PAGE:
This is the final project for course 36702-Statistical Machine Learning taken in Spring 2016. For machine learning and statistical models, cross-validation (CV) method is widely used for model selection and performance estimation. The philosophy of CV is to split the limited amount of data into training set and validation set. The validation set can be the "new data" for estimating the performance of the model. Since CV only assumes that the data are identically distributed and the training set are independent from validation set, CV is universal and can be applied to almost all of frameworks such as regression, density estimation, and classification. The most popular CV schemes are leave-one-out (LOO) cross-validation, and K-fold cross-validation. However, even the most naive implementation of cross-validation with K data splits has a complexity of K times the model training time. This might be impossible to do depending on how expensive the model training is. This project aims to survey the frameworks that have closed-form cross-validation expressions and figure out the theoretical basis of each closed-form expression. To be more specific, we will focus on (LOO) and leave-p-out (LPO) cross-validation schemes where p can be any number between 1 and n-1 where n is the size of training set. With this information, the risks of the models built in these frameworks can be easily estimated by the studied closed-form expressions. From literature survey, it is known that closed-form formulas of LOO and LPO risk estimator have been derived for projection estimator, histogram estimator(which is a special case of projection estimator), and kernel estimators for density estimation. For least squares in linear regression, closed-form formulas for LPO estimators are also derived in regression for regressogram, kernel and projection estimators. For regressogram and kernel estimator in regression, additional assumption on data and the kernel functions need to be satisfied, which makes these two closed-forms not universal, so the detail of these two LPOs is not covered in this project. We have investigated and verified that closed-form LPO and LOO are available in density estimation and regression frameworks with some well-known estimators. This project provides a summary of the exact closed-form expressions under specific estimators and frameworks.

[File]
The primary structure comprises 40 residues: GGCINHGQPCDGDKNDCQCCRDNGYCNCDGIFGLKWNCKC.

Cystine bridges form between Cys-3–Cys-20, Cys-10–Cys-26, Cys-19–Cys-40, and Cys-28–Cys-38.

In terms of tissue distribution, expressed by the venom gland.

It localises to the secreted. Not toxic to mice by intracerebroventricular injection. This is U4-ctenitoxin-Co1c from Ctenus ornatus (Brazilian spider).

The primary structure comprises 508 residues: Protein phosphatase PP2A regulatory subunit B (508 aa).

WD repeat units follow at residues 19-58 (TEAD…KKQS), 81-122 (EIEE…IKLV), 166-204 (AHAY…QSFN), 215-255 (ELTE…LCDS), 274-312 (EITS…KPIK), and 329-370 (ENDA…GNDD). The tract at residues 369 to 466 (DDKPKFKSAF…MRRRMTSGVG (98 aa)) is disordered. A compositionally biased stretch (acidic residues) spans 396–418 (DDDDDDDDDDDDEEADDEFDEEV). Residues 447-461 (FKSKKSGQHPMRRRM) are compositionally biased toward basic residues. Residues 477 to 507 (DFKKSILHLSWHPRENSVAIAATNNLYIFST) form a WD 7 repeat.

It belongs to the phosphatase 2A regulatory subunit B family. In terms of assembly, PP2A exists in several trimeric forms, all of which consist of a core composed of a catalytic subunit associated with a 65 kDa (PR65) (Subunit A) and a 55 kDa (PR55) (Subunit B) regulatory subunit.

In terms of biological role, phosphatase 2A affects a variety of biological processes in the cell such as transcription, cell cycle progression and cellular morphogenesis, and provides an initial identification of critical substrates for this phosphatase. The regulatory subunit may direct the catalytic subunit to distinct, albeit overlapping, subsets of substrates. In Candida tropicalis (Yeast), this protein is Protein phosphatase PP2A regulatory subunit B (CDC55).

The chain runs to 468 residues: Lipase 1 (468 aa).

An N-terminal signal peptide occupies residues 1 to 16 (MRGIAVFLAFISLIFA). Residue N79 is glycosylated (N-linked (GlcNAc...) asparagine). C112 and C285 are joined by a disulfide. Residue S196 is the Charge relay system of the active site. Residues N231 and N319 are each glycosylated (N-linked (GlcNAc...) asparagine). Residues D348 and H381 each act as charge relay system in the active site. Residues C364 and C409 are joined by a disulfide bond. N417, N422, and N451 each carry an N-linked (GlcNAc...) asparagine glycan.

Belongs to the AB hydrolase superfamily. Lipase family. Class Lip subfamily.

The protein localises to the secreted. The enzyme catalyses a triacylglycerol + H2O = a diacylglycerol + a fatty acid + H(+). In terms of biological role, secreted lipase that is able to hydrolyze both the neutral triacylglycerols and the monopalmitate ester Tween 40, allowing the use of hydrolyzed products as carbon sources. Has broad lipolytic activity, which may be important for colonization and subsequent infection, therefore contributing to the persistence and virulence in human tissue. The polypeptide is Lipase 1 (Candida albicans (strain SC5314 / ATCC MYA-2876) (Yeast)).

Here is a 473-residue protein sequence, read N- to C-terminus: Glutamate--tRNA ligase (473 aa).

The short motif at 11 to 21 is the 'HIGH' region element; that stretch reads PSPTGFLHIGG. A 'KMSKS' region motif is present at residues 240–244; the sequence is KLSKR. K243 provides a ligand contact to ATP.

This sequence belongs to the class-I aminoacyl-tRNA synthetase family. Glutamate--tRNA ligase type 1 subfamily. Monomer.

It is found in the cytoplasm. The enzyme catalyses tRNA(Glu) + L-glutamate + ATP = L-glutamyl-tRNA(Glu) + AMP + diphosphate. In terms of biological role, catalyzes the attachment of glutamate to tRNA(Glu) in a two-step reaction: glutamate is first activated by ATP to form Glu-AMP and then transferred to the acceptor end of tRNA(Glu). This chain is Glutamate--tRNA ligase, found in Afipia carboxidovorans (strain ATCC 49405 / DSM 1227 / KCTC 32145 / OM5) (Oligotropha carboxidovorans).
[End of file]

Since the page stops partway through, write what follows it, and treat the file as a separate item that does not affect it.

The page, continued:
Classification and Clustering of Single Cell RNA-seq Gene Expression Data Using Deep Learning Features

Chieh Lin, Classification and Clustering of Single Cell RNA-seq Gene Expression Data Using Deep Learning Features [report, poster]